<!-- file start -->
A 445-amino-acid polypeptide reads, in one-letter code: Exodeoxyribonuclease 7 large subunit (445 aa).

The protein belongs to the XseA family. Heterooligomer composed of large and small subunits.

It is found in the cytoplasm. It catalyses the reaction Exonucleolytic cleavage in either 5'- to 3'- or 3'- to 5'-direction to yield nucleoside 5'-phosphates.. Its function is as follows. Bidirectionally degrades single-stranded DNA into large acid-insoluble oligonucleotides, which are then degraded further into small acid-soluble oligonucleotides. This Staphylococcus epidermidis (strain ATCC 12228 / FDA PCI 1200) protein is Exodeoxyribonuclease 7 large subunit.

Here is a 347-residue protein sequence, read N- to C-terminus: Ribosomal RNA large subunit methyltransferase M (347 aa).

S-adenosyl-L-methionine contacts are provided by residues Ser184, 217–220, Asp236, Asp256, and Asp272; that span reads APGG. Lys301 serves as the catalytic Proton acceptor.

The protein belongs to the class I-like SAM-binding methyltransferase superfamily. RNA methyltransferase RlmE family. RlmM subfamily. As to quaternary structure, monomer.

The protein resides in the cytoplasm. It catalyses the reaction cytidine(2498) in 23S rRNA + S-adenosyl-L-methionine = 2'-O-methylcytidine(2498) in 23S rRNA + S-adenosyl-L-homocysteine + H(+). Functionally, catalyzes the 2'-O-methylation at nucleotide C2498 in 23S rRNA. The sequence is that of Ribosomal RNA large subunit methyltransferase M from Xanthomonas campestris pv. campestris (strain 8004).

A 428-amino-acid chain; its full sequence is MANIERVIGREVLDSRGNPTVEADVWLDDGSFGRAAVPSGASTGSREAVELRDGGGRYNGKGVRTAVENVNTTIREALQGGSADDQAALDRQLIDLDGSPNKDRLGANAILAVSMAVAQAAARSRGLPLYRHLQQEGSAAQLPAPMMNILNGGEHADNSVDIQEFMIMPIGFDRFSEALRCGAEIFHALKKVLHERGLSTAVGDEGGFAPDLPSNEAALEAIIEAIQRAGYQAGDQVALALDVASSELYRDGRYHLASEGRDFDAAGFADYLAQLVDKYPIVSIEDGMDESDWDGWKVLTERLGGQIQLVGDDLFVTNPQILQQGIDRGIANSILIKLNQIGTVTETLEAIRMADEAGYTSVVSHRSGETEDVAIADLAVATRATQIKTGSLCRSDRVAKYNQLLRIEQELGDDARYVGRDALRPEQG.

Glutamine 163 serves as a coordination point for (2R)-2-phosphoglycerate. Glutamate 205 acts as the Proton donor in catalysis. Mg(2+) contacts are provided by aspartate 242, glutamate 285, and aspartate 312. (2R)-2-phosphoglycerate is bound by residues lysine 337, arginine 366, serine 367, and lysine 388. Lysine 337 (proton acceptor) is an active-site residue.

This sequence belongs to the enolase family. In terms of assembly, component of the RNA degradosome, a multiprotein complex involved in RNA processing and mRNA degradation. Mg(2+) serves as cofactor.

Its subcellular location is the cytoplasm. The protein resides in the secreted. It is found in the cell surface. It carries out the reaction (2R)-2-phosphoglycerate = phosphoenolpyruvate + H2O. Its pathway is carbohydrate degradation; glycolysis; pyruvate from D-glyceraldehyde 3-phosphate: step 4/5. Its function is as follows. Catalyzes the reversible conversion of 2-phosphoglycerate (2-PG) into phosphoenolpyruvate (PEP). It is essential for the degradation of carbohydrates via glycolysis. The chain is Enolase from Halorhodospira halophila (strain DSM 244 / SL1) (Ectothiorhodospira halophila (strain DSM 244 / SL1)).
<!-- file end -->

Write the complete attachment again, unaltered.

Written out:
A 445-amino-acid polypeptide reads, in one-letter code: Exodeoxyribonuclease 7 large subunit (445 aa).

The protein belongs to the XseA family. Heterooligomer composed of large and small subunits.

It is found in the cytoplasm. It catalyses the reaction Exonucleolytic cleavage in either 5'- to 3'- or 3'- to 5'-direction to yield nucleoside 5'-phosphates.. Its function is as follows. Bidirectionally degrades single-stranded DNA into large acid-insoluble oligonucleotides, which are then degraded further into small acid-soluble oligonucleotides. This Staphylococcus epidermidis (strain ATCC 12228 / FDA PCI 1200) protein is Exodeoxyribonuclease 7 large subunit.

Here is a 347-residue protein sequence, read N- to C-terminus: Ribosomal RNA large subunit methyltransferase M (347 aa).

S-adenosyl-L-methionine contacts are provided by residues Ser184, 217–220, Asp236, Asp256, and Asp272; that span reads APGG. Lys301 serves as the catalytic Proton acceptor.

The protein belongs to the class I-like SAM-binding methyltransferase superfamily. RNA methyltransferase RlmE family. RlmM subfamily. As to quaternary structure, monomer.

The protein resides in the cytoplasm. It catalyses the reaction cytidine(2498) in 23S rRNA + S-adenosyl-L-methionine = 2'-O-methylcytidine(2498) in 23S rRNA + S-adenosyl-L-homocysteine + H(+). Functionally, catalyzes the 2'-O-methylation at nucleotide C2498 in 23S rRNA. The sequence is that of Ribosomal RNA large subunit methyltransferase M from Xanthomonas campestris pv. campestris (strain 8004).

A 428-amino-acid chain; its full sequence is MANIERVIGREVLDSRGNPTVEADVWLDDGSFGRAAVPSGASTGSREAVELRDGGGRYNGKGVRTAVENVNTTIREALQGGSADDQAALDRQLIDLDGSPNKDRLGANAILAVSMAVAQAAARSRGLPLYRHLQQEGSAAQLPAPMMNILNGGEHADNSVDIQEFMIMPIGFDRFSEALRCGAEIFHALKKVLHERGLSTAVGDEGGFAPDLPSNEAALEAIIEAIQRAGYQAGDQVALALDVASSELYRDGRYHLASEGRDFDAAGFADYLAQLVDKYPIVSIEDGMDESDWDGWKVLTERLGGQIQLVGDDLFVTNPQILQQGIDRGIANSILIKLNQIGTVTETLEAIRMADEAGYTSVVSHRSGETEDVAIADLAVATRATQIKTGSLCRSDRVAKYNQLLRIEQELGDDARYVGRDALRPEQG.

Glutamine 163 serves as a coordination point for (2R)-2-phosphoglycerate. Glutamate 205 acts as the Proton donor in catalysis. Mg(2+) contacts are provided by aspartate 242, glutamate 285, and aspartate 312. (2R)-2-phosphoglycerate is bound by residues lysine 337, arginine 366, serine 367, and lysine 388. Lysine 337 (proton acceptor) is an active-site residue.

This sequence belongs to the enolase family. In terms of assembly, component of the RNA degradosome, a multiprotein complex involved in RNA processing and mRNA degradation. Mg(2+) serves as cofactor.

Its subcellular location is the cytoplasm. The protein resides in the secreted. It is found in the cell surface. It carries out the reaction (2R)-2-phosphoglycerate = phosphoenolpyruvate + H2O. Its pathway is carbohydrate degradation; glycolysis; pyruvate from D-glyceraldehyde 3-phosphate: step 4/5. Its function is as follows. Catalyzes the reversible conversion of 2-phosphoglycerate (2-PG) into phosphoenolpyruvate (PEP). It is essential for the degradation of carbohydrates via glycolysis. The chain is Enolase from Halorhodospira halophila (strain DSM 244 / SL1) (Ectothiorhodospira halophila (strain DSM 244 / SL1)).